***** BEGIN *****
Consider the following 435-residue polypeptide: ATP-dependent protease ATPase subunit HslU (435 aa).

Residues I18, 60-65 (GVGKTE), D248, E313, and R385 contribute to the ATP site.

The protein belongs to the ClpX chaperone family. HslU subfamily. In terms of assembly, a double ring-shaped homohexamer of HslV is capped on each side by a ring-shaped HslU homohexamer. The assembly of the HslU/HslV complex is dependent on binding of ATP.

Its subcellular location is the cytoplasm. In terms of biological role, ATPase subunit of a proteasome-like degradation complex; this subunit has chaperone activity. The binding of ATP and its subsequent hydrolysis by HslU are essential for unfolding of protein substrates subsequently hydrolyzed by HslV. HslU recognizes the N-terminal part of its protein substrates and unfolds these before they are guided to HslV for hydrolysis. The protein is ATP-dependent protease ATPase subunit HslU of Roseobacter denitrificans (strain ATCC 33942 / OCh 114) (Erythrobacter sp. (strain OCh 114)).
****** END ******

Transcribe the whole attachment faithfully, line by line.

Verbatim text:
Consider the following 435-residue polypeptide: ATP-dependent protease ATPase subunit HslU (435 aa).

Residues I18, 60-65 (GVGKTE), D248, E313, and R385 contribute to the ATP site.

The protein belongs to the ClpX chaperone family. HslU subfamily. In terms of assembly, a double ring-shaped homohexamer of HslV is capped on each side by a ring-shaped HslU homohexamer. The assembly of the HslU/HslV complex is dependent on binding of ATP.

Its subcellular location is the cytoplasm. In terms of biological role, ATPase subunit of a proteasome-like degradation complex; this subunit has chaperone activity. The binding of ATP and its subsequent hydrolysis by HslU are essential for unfolding of protein substrates subsequently hydrolyzed by HslV. HslU recognizes the N-terminal part of its protein substrates and unfolds these before they are guided to HslV for hydrolysis. The protein is ATP-dependent protease ATPase subunit HslU of Roseobacter denitrificans (strain ATCC 33942 / OCh 114) (Erythrobacter sp. (strain OCh 114)).